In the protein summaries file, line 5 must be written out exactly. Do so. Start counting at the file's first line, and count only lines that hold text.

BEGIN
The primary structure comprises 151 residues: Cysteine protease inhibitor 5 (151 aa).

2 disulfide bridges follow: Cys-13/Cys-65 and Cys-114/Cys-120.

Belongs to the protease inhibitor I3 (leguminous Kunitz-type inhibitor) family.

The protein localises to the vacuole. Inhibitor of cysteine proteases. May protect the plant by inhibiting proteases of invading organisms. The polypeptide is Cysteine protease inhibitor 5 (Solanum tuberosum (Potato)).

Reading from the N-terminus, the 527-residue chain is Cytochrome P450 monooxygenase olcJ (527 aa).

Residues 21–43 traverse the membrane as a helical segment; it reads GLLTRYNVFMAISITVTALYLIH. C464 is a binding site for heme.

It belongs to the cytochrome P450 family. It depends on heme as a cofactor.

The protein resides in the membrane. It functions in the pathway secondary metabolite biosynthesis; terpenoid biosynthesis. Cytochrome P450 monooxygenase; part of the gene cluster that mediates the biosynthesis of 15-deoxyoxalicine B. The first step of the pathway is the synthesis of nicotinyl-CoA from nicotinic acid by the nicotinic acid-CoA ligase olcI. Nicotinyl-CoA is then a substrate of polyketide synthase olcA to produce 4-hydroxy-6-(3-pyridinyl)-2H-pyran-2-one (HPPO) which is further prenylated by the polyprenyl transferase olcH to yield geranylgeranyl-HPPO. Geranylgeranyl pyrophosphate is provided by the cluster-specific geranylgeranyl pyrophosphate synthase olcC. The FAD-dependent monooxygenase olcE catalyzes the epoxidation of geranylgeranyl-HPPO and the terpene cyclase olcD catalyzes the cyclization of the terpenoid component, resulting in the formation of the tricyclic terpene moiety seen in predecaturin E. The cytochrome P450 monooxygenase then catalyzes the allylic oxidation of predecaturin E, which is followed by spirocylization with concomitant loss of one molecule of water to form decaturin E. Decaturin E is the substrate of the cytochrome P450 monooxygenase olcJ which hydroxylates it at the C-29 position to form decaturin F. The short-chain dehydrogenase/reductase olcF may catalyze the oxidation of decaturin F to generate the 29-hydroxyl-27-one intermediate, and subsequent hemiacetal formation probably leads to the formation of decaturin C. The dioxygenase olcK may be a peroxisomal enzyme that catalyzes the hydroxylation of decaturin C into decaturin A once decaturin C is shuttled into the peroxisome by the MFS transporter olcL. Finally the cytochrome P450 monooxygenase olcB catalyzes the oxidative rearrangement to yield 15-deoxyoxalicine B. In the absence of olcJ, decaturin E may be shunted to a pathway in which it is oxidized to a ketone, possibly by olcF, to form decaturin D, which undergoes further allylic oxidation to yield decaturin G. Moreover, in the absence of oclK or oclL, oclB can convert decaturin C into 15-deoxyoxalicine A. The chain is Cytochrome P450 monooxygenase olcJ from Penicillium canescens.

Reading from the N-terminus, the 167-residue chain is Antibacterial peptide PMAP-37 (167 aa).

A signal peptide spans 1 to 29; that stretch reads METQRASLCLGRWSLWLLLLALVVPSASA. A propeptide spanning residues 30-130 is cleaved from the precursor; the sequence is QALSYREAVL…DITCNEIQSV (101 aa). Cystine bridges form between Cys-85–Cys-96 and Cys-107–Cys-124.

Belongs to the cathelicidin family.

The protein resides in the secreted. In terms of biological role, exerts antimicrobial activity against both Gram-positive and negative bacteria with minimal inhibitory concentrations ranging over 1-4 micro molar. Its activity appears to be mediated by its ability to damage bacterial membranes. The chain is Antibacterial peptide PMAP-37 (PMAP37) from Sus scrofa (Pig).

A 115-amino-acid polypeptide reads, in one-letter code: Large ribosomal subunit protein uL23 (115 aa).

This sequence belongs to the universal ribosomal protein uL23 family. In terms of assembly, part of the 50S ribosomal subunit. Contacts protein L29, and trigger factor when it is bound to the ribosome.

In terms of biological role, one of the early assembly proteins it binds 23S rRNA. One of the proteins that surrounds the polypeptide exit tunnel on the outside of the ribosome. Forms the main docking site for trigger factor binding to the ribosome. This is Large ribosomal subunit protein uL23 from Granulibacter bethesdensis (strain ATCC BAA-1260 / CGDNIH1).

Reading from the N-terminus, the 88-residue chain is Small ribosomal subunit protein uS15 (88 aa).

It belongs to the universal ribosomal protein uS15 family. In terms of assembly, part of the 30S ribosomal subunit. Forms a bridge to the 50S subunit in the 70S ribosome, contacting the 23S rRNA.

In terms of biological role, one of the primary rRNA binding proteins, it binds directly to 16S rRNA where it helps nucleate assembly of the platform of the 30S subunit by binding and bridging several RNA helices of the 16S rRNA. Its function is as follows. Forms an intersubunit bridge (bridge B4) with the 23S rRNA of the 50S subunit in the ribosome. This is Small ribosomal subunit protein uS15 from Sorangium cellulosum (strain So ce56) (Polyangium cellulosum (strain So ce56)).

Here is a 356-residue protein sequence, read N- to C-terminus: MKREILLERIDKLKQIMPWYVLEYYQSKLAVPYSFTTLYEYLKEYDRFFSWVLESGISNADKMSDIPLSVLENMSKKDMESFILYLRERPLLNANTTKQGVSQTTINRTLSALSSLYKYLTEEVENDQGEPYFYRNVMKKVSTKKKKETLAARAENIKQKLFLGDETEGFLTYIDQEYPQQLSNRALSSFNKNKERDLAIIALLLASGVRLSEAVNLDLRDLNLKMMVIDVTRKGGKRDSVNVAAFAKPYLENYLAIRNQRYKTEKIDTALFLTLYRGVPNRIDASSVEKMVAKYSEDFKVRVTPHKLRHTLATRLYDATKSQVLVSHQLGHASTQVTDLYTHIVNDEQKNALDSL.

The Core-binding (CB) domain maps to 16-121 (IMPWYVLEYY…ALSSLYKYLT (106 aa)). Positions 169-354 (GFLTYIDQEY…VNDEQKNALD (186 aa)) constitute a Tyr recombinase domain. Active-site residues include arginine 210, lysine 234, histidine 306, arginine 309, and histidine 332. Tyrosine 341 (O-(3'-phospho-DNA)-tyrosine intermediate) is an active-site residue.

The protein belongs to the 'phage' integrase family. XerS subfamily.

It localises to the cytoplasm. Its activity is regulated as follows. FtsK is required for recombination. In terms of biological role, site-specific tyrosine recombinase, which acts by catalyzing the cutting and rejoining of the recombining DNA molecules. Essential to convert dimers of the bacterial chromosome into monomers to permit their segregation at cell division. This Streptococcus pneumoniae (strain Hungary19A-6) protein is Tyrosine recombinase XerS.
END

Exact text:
Reading from the N-terminus, the 527-residue chain is Cytochrome P450 monooxygenase olcJ (527 aa).